‘Romantic’ effort finding indie success for alumna

Trixie Pacis // Special to Western NewsCarly Stone, BA’11 (English and Writing Studies), recently premiered her first movie, The New Romantic, at SXSW, an annual conglomerate of film, interactive media and music festivals and conferences that take place in mid-March in Austin, Texas.

There was no Plan B for Carly Stone.

From the moment Tim Long, a writer and producer for The Simpsons spoke to her Humour Writing class at Western, her fate was sealed.

“He came and did a presentation with some artwork, some episodes. I was so excited as he talked about his job and all of a sudden, I was like, ‘I want to do that.’ I didn’t know how I was going to make a job out of writing, and I was in my fourth year and very much thinking about life after school,” said Stone, BA’11 (English and Writing Studies).

After Long spoke to her class, Stone approached him with questions:

How did you get started? How do I get there, from here?

He was “generous with his guidance,” she noted, talking her through the steps, offering support via email and helping her write a spec script for Modern Family. Eventually, Long wrote a reference letter for Stone when she applied to the American Film Institute (AFI), where she completed her MFA in 2014.

It didn’t take Stone long to secure her footing in the industry. In her second year at AFI, she wrote a script that landed her a manager and a TELEFILM CANADA New Voices Award. And just last month, her first film, The New Romantic, premiered at SXSW, an annual conglomerate of film, interactive media and music festivals and conferences that take place in mid-March in Austin, Texas.

Now in its 25th year, the 2018 SXSW Film Festival included 44 films from first-time filmmakers, 86 world premieres, 11 North American premieres, and five U.S. premieres. In the Narrative Feature category, Stone’s film was one of only 10 world premieres selected from 1,408 submissions in 2018.

The New Romantic, 2018

The New Romantic, which one character aptly dubs a story of “Pretty Woman in reverse,” focuses on Blake (played by Jessica Barden), a young woman who, frustrated with a lack of chivalry, turns to life as a sugar baby, dating an older man while receiving gifts in return. The point, for Stone, was to create a female-driven comedy, showing a woman unapologetically making bold choices.

“I like to write female characters, girls, female friendships. That’s probably what I love most. I love female characters that are totally filled with contradictions; I just find that’s my own personal experience,” she explained.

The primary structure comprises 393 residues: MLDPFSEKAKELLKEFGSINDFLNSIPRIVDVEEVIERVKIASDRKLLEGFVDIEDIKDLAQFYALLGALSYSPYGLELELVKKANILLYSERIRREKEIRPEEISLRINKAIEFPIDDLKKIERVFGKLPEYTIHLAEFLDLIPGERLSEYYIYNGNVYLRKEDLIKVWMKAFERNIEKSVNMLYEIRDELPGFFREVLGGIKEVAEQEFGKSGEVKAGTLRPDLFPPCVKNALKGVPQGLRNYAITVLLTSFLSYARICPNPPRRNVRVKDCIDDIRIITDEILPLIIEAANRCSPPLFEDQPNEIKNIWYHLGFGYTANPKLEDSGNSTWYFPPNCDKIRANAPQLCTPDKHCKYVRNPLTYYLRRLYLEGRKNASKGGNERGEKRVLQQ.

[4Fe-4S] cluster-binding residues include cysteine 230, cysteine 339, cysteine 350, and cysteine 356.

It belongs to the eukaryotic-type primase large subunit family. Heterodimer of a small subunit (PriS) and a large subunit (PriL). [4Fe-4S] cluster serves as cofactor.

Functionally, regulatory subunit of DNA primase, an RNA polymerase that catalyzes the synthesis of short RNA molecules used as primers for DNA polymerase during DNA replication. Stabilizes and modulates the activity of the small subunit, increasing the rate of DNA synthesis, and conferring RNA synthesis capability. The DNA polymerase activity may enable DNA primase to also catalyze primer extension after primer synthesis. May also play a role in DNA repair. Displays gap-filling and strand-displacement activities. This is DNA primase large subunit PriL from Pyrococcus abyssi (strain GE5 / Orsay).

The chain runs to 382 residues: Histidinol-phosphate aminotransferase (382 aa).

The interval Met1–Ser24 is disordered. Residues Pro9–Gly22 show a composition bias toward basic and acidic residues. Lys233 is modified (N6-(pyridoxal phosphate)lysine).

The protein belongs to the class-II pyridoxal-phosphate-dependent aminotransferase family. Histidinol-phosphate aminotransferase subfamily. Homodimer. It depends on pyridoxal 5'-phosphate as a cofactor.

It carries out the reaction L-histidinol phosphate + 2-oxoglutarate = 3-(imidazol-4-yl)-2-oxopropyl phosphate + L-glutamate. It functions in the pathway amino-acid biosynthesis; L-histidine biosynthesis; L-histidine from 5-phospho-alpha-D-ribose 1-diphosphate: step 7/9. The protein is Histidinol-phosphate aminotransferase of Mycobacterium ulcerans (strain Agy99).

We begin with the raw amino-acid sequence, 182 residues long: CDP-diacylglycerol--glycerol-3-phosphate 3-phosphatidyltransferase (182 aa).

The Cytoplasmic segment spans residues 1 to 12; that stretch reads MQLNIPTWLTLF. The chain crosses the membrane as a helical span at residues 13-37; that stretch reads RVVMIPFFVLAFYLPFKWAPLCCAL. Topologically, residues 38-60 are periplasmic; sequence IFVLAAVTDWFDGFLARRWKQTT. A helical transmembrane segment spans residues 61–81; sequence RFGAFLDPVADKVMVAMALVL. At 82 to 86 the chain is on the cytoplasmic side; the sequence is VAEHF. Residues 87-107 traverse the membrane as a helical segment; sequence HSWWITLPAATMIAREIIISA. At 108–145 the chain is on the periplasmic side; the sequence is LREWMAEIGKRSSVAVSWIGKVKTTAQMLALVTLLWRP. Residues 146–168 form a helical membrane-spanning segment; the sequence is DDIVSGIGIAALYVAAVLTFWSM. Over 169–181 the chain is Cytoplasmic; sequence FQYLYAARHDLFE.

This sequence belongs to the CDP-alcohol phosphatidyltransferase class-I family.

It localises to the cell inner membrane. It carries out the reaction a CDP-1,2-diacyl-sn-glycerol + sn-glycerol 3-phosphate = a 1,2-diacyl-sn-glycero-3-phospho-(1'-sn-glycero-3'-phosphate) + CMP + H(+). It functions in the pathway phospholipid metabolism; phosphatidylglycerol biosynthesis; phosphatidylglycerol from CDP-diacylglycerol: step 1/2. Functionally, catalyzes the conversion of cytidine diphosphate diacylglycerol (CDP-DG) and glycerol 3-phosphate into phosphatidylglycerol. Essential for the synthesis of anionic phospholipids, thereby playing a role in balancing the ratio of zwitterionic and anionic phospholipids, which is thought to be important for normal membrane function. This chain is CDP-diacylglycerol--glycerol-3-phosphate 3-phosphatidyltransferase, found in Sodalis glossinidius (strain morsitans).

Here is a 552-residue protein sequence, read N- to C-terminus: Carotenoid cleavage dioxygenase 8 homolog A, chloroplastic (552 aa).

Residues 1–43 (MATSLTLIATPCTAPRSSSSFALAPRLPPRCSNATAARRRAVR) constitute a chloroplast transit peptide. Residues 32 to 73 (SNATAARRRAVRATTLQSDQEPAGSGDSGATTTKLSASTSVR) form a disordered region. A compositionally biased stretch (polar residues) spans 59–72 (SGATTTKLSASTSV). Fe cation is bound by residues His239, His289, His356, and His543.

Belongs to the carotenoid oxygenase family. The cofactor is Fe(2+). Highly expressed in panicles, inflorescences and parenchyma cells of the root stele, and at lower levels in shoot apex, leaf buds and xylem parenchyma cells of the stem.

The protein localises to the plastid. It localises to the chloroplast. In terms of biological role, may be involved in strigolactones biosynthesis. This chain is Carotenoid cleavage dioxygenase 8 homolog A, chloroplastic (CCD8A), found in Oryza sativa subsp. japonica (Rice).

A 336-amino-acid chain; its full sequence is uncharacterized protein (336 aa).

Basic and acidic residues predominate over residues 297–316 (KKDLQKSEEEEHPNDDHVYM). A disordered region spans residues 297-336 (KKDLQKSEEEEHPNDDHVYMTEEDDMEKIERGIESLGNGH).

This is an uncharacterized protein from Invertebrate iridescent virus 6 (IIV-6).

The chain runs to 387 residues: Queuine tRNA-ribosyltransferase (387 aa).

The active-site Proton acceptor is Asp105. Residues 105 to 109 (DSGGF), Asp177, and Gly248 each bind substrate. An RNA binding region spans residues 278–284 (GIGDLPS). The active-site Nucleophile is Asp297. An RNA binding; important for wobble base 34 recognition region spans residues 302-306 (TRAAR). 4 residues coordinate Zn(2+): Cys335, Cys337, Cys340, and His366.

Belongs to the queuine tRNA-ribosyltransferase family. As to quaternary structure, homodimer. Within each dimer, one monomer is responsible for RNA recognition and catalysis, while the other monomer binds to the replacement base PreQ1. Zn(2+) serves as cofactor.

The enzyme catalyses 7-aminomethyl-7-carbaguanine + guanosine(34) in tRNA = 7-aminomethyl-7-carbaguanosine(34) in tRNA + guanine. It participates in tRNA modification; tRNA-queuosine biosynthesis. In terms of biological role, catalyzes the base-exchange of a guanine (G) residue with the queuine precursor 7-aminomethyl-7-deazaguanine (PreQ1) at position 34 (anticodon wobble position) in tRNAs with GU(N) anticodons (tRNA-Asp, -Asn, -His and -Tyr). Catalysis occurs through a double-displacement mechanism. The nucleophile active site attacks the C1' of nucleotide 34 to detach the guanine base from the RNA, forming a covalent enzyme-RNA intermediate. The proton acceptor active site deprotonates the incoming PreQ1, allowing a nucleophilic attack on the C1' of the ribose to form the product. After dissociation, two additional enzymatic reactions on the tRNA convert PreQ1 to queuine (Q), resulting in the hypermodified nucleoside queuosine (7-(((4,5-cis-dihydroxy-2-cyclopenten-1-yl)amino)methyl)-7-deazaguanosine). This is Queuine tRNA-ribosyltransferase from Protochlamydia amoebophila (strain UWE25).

Stone worked on The New Romantic from the time she graduated from AFI, slogging through nearly four years of drafts she couldn’t connect with.

“I hated the script for the first three years, and it just kept going. It was such a monster of a project. Then I made Blake a romantic, because I’m a romantic, and I understood the character more, and the story became much more simple and clear. I didn’t want her to be motivated by money; what if she was motivated by love? Then it came together very quickly,” Stone noted.

It’s still challenging being a woman in film; but really, it’s hard being a woman anywhere, she said. Writing strong female characters is one way to stand one’s ground in the #MeToo era. Her female role models in the industry – at first “comedy queens” such as Mindy Kaling, Tina Fay and Amy Poehler, now Sofia Coppola and Greta Gerwig – are inspirations and spur her on to do her part in the industry, Stone added.

“It’s constant – this feeling that I want to contribute.”

She hopes to screen The New Romantic at Western once Elevation Pictures brings it to Canada later this year. It was here that she got her start, Stone noted, and the film would resonate with a campus audience.

“Western provided a lot of opportunity for me to explore different kinds of writing. The writing program was great and I loved it there. They were very open to me doing my thesis in fourth year as a novella, instead of a paper. It was so cool they let me do that. And when I got into the writing workshop, it made me think I could write,” Stone noted.

“I hope people connect to the movie, and I hope to get to make another movie really soon.

It’s so hard, but it’s so fun. The isolation of writing is challenging; you can give up a lot. There are challenges getting funded and getting in the door. It’s so challenging but so satisfying when I can think of something funny that other people think is funny or tell a story that someone else can connect to. I’m addicted to that feeling.”

Stone landed a gig writing for CBC’s Kim’s Convenience after two years of trying to land a spot in the show’s writers’ room. Her agent put her up for the job, she met with the show runners, was given a week in the room with four others up for the same spot. After a week-long trial, Stone was hired for six weeks, eventually getting an extension to write for the full season.

It’s an uncertain, invigorating and continually challenging business, she said. And she wouldn’t want it any other way.

“I remember a friend from school asked me, ‘What’s your Plan B if this doesn’t work out?’ And I said, ‘I don’t have a Plan B. I don’t want a Plan B. I will just keep working very hard to get the opportunity to do it again.”